Published Tuesday 1st June 2021

What is happening?

From July 1st 2021 the VAT rules for any non-EU business (including those UK based) selling goods valued upto €150 online directly to EU consumers will undergo significant changes.

What is changing?

  1. The low-value VAT exemption of €22 is being abolished.
  2. Any business selling goods online to EU customers will be responsible for EU VAT compliance, irrespective of value of goods.
  3. The IOSS (Import One-Stop-Shop) procedure is being launched for B2C businesses selling goods valued at €150 or less , to help them deal with their EU VAT obligations.

Although the changes are primarily aimed at the B2C market, it is currently unclear what impact it will have on B2B.

Sounds like more bureaucracy

Yes, for any business currently selling goods into the EU valued up to €22 it will create more paperwork, costs and issues. These businesses will be required to declare and pay for VAT on all their EU sales, which has not been necessary until now. However, the IOSS system will make exporting easier for any business whose goods are valued between upto €150.

Implications of the IOSS System

One of the key implications of Brexit for many exporters has been the change in the way VAT is charged. At present any non-EU business selling online to EU customers above the €22 threshold has had to charge VAT at point of import, not point of sale, leading to the issues we have seen widely publicised.

The Current System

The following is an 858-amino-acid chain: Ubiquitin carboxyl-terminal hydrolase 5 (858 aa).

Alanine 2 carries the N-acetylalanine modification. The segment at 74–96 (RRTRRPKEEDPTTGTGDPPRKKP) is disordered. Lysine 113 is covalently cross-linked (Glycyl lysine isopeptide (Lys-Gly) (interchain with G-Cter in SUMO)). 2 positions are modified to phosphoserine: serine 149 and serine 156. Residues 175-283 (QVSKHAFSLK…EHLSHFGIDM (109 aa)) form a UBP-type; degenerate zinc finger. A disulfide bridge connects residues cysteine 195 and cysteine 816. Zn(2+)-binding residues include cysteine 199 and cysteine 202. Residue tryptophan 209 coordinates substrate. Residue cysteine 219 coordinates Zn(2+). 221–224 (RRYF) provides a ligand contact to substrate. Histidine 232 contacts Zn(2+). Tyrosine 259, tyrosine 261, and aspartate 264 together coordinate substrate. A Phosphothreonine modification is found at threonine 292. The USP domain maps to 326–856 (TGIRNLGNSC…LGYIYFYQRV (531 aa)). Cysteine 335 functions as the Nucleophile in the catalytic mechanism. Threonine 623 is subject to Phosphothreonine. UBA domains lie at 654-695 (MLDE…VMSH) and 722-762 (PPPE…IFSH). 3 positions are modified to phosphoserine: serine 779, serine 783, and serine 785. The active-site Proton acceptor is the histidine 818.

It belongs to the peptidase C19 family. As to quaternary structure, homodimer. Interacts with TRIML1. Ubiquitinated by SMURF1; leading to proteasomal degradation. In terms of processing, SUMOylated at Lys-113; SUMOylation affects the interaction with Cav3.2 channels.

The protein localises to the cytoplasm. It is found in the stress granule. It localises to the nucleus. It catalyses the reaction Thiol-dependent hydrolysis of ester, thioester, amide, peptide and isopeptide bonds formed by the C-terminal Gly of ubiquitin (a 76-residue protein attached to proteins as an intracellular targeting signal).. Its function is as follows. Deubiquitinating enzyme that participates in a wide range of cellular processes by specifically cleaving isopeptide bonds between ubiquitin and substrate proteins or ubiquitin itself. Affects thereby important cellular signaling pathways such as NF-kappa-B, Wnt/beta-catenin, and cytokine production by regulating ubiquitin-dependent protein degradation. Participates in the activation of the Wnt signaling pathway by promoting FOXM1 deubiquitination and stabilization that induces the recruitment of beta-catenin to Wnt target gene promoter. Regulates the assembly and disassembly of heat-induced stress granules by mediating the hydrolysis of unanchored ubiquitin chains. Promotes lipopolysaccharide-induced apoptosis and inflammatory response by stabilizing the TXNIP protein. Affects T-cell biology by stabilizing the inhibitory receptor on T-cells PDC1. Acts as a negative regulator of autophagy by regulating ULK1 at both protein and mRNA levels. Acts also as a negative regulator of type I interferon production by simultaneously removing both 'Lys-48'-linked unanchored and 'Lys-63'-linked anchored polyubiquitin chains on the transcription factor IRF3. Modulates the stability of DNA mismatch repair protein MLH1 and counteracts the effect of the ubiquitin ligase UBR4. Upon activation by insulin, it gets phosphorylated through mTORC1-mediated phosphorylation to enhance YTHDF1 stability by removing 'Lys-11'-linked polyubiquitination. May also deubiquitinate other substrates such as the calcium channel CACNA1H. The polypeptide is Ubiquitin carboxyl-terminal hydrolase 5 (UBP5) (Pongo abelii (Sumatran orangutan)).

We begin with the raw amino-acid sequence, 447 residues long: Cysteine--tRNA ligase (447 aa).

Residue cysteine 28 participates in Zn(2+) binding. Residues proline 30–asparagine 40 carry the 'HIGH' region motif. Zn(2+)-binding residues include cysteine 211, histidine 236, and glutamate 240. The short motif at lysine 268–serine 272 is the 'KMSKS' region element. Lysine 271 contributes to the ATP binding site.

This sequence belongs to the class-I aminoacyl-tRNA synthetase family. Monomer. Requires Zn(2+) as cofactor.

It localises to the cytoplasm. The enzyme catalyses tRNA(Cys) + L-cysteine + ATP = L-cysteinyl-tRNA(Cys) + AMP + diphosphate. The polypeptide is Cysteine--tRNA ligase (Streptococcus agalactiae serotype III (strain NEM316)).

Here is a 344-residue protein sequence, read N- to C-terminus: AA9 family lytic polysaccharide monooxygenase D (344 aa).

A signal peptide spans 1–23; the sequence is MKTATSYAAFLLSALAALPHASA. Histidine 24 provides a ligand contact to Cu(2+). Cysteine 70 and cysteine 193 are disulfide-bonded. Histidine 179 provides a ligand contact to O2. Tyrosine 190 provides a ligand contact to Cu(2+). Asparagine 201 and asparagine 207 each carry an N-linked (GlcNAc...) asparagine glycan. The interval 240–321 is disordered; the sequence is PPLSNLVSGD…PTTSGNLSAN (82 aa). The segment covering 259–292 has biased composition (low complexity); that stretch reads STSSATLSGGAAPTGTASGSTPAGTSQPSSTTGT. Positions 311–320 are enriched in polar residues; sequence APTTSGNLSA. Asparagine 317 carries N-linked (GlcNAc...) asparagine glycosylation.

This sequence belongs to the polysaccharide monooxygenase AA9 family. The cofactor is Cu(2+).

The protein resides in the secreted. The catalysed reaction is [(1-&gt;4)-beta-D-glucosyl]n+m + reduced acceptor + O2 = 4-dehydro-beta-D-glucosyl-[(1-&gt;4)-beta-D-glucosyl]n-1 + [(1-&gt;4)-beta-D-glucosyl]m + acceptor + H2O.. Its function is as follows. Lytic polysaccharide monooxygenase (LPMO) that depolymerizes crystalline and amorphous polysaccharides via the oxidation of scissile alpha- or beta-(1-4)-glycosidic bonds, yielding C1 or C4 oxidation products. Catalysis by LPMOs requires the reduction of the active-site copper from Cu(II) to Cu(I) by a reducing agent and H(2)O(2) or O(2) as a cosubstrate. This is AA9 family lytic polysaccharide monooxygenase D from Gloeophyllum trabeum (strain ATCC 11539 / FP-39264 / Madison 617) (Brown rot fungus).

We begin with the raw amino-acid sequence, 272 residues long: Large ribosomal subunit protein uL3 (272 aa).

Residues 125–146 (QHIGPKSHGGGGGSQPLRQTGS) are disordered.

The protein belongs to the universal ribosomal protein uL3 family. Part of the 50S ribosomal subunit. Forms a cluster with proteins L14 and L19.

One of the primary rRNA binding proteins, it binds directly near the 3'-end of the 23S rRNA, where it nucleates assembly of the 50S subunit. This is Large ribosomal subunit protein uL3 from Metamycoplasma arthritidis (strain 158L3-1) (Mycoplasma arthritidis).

• Businesses being required to register for VAT payments, and possibly financial intermediaries in every EU member state they sell to.
  • Alternatively some are leaving their customers to pay the VAT, leading to goods being refused or returned and unhappy customers facing unexpected bills.

The New IOSS System

  • Business can charge VAT at point of sale, so no unexpected VAT bills for the end consumer. The applicable rate being determined by the delivery address of the consumer
  • No need to VAT register in every EU member state being sold to. IOSS registration is required in only one EU member state for payment of sales VAT throughout all member states. A fiscal intermediary may also need to be appointed.
  • Declaration and payment for goods in one periodic VAT return
  • Any consignment showing an IOSS registered number is likely to move more quickly through customs as it will show VAT has been paid at point of sale
  • Sellers that show as IOSS registered should increase customer confidence as they will know they will not receive a VAT bill on their goods.

Does this solve all the problems?

Unfortunately this will not solve all the problems, it is certainly a step in the right direction and simplifies the VAT process. However, please note the following:

  • IOSS registration is not an obligation but any business not registered will still need to follow the current system.
  • Whilst this helps the VAT issues, import duties will still be payable – if applicable.
  • Only applies to shipments of goods valued at €150 or below, for goods above this threshold the situation has not changed.

This represents an ideal opportunity for any business selling directly to EU customers to review their supply chain and prepare for the changes. Whilst we can’t change the legislation at ERA we can help you understand the implications and make sure you have the right suppliers in-place to meet your needs.

About the Author: Rikesh Nichani, brings over 18 years of experience in business operations gained as owner and managing director of a chain of retail stores specialising in logistics and business services.